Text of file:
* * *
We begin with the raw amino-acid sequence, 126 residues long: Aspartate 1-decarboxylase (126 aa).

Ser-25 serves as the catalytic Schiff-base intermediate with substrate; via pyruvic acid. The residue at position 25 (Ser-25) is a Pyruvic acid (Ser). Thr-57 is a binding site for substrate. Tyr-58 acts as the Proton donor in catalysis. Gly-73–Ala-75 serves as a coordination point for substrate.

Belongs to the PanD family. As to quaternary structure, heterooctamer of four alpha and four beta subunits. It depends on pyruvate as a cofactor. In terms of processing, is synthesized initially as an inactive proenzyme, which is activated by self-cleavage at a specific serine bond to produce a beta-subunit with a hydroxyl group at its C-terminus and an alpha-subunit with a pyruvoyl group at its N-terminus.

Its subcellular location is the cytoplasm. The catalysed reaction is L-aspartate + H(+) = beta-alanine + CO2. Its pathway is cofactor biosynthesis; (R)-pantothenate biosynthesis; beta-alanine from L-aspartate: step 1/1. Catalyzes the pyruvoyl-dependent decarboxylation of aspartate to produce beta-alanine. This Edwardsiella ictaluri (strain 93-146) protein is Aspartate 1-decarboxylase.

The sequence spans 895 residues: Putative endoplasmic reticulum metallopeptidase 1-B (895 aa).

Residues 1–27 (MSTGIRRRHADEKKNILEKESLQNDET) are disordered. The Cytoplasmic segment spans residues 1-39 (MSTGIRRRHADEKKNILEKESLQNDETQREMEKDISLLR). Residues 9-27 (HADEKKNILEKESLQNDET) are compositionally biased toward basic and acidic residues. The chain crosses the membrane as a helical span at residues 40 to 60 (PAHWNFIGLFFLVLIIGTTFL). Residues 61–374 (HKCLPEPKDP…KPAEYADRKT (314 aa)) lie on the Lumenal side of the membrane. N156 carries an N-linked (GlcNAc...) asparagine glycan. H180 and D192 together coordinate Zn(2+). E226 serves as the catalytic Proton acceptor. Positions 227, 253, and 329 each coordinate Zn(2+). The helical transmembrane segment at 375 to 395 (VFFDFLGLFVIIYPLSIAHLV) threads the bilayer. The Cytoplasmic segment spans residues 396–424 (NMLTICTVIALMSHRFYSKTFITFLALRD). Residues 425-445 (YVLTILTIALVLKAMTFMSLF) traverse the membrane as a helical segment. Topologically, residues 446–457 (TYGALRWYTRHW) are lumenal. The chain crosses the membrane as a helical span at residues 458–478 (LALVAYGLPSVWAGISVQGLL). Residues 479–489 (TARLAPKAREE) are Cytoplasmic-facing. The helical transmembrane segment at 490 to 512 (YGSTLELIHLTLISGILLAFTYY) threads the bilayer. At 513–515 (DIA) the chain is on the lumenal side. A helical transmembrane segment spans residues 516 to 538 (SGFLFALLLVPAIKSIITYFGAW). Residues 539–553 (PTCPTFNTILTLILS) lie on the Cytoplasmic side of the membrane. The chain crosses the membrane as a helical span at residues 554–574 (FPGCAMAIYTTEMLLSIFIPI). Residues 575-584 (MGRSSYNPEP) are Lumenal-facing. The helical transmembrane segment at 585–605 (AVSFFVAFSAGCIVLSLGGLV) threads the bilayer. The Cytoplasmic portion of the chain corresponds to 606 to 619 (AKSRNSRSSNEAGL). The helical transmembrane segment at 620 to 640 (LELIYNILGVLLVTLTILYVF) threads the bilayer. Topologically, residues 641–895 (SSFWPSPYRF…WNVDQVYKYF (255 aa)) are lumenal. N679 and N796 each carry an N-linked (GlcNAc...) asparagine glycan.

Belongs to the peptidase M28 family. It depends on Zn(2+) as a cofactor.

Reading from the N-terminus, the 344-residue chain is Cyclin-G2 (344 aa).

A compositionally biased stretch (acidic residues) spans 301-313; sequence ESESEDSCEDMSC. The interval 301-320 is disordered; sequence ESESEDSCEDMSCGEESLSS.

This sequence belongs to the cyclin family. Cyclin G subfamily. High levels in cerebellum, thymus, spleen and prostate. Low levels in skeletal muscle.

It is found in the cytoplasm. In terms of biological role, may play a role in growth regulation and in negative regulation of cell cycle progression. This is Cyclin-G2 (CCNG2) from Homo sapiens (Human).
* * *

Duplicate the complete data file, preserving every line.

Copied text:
We begin with the raw amino-acid sequence, 126 residues long: Aspartate 1-decarboxylase (126 aa).

Ser-25 serves as the catalytic Schiff-base intermediate with substrate; via pyruvic acid. The residue at position 25 (Ser-25) is a Pyruvic acid (Ser). Thr-57 is a binding site for substrate. Tyr-58 acts as the Proton donor in catalysis. Gly-73–Ala-75 serves as a coordination point for substrate.

Belongs to the PanD family. As to quaternary structure, heterooctamer of four alpha and four beta subunits. It depends on pyruvate as a cofactor. In terms of processing, is synthesized initially as an inactive proenzyme, which is activated by self-cleavage at a specific serine bond to produce a beta-subunit with a hydroxyl group at its C-terminus and an alpha-subunit with a pyruvoyl group at its N-terminus.

Its subcellular location is the cytoplasm. The catalysed reaction is L-aspartate + H(+) = beta-alanine + CO2. Its pathway is cofactor biosynthesis; (R)-pantothenate biosynthesis; beta-alanine from L-aspartate: step 1/1. Catalyzes the pyruvoyl-dependent decarboxylation of aspartate to produce beta-alanine. This Edwardsiella ictaluri (strain 93-146) protein is Aspartate 1-decarboxylase.

The sequence spans 895 residues: Putative endoplasmic reticulum metallopeptidase 1-B (895 aa).

Residues 1–27 (MSTGIRRRHADEKKNILEKESLQNDET) are disordered. The Cytoplasmic segment spans residues 1-39 (MSTGIRRRHADEKKNILEKESLQNDETQREMEKDISLLR). Residues 9-27 (HADEKKNILEKESLQNDET) are compositionally biased toward basic and acidic residues. The chain crosses the membrane as a helical span at residues 40 to 60 (PAHWNFIGLFFLVLIIGTTFL). Residues 61–374 (HKCLPEPKDP…KPAEYADRKT (314 aa)) lie on the Lumenal side of the membrane. N156 carries an N-linked (GlcNAc...) asparagine glycan. H180 and D192 together coordinate Zn(2+). E226 serves as the catalytic Proton acceptor. Positions 227, 253, and 329 each coordinate Zn(2+). The helical transmembrane segment at 375 to 395 (VFFDFLGLFVIIYPLSIAHLV) threads the bilayer. The Cytoplasmic segment spans residues 396–424 (NMLTICTVIALMSHRFYSKTFITFLALRD). Residues 425-445 (YVLTILTIALVLKAMTFMSLF) traverse the membrane as a helical segment. Topologically, residues 446–457 (TYGALRWYTRHW) are lumenal. The chain crosses the membrane as a helical span at residues 458–478 (LALVAYGLPSVWAGISVQGLL). Residues 479–489 (TARLAPKAREE) are Cytoplasmic-facing. The helical transmembrane segment at 490 to 512 (YGSTLELIHLTLISGILLAFTYY) threads the bilayer. At 513–515 (DIA) the chain is on the lumenal side. A helical transmembrane segment spans residues 516 to 538 (SGFLFALLLVPAIKSIITYFGAW). Residues 539–553 (PTCPTFNTILTLILS) lie on the Cytoplasmic side of the membrane. The chain crosses the membrane as a helical span at residues 554–574 (FPGCAMAIYTTEMLLSIFIPI). Residues 575-584 (MGRSSYNPEP) are Lumenal-facing. The helical transmembrane segment at 585–605 (AVSFFVAFSAGCIVLSLGGLV) threads the bilayer. The Cytoplasmic portion of the chain corresponds to 606 to 619 (AKSRNSRSSNEAGL). The helical transmembrane segment at 620 to 640 (LELIYNILGVLLVTLTILYVF) threads the bilayer. Topologically, residues 641–895 (SSFWPSPYRF…WNVDQVYKYF (255 aa)) are lumenal. N679 and N796 each carry an N-linked (GlcNAc...) asparagine glycan.

Belongs to the peptidase M28 family. It depends on Zn(2+) as a cofactor.

Reading from the N-terminus, the 344-residue chain is Cyclin-G2 (344 aa).

A compositionally biased stretch (acidic residues) spans 301-313; sequence ESESEDSCEDMSC. The interval 301-320 is disordered; sequence ESESEDSCEDMSCGEESLSS.

This sequence belongs to the cyclin family. Cyclin G subfamily. High levels in cerebellum, thymus, spleen and prostate. Low levels in skeletal muscle.

It is found in the cytoplasm. In terms of biological role, may play a role in growth regulation and in negative regulation of cell cycle progression. This is Cyclin-G2 (CCNG2) from Homo sapiens (Human).